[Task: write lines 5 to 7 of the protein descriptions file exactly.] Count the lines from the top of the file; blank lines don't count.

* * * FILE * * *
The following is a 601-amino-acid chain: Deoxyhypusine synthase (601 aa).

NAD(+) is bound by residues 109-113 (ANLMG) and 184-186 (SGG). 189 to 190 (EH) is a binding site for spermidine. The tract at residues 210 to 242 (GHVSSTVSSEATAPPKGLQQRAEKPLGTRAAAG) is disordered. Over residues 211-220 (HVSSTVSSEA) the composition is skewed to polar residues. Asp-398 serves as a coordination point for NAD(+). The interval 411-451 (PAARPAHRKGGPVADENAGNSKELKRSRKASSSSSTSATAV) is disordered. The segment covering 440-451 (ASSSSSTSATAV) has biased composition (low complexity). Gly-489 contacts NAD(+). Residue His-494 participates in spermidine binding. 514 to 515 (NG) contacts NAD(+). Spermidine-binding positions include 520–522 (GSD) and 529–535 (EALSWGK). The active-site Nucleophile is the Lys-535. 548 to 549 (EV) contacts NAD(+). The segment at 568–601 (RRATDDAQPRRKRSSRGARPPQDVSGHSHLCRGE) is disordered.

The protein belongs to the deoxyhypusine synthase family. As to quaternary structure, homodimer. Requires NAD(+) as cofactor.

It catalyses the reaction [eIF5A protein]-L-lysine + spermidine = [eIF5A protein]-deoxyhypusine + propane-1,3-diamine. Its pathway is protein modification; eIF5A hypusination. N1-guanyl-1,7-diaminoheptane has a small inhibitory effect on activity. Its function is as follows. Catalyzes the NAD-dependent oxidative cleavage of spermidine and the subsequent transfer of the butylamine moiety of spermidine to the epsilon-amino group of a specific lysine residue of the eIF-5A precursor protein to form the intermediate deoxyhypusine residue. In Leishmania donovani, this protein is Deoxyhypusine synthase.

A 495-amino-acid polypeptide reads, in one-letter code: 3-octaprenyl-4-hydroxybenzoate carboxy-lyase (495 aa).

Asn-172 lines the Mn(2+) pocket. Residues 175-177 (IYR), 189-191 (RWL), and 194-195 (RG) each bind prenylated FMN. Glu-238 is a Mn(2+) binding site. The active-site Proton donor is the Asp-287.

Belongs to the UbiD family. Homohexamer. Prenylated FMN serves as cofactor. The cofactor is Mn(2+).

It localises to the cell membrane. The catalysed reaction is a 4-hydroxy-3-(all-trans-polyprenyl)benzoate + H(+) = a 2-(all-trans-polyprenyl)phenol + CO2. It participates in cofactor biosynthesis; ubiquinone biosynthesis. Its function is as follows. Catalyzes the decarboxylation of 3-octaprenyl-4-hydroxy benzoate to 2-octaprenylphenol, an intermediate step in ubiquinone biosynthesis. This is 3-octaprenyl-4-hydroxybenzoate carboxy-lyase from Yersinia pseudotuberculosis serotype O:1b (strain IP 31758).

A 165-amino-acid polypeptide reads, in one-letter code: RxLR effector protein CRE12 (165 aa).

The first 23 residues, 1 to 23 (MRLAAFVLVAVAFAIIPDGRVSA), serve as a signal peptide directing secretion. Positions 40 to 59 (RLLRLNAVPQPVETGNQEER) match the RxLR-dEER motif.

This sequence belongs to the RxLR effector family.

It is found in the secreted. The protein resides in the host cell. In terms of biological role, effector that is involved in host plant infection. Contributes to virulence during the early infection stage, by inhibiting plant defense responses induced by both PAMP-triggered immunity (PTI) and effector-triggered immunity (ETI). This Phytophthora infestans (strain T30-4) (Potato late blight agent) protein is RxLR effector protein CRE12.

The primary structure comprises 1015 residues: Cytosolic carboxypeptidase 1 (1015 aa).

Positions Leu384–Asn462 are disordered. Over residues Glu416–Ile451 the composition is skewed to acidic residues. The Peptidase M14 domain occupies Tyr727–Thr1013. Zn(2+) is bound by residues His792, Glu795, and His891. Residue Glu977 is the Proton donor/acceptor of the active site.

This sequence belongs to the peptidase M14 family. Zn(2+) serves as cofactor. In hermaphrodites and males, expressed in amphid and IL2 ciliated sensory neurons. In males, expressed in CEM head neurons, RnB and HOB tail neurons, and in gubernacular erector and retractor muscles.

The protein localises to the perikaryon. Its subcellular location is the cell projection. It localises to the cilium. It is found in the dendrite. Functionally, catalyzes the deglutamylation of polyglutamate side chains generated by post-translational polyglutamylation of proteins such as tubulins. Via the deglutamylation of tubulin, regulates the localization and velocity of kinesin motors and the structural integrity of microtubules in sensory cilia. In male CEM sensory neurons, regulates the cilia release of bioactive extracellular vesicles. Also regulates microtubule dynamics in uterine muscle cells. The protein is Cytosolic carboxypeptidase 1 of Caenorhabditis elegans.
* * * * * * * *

A 495-amino-acid polypeptide reads, in one-letter code: 3-octaprenyl-4-hydroxybenzoate carboxy-lyase (495 aa).

Asn-172 lines the Mn(2+) pocket. Residues 175-177 (IYR), 189-191 (RWL), and 194-195 (RG) each bind prenylated FMN. Glu-238 is a Mn(2+) binding site. The active-site Proton donor is the Asp-287.

Belongs to the UbiD family. Homohexamer. Prenylated FMN serves as cofactor. The cofactor is Mn(2+).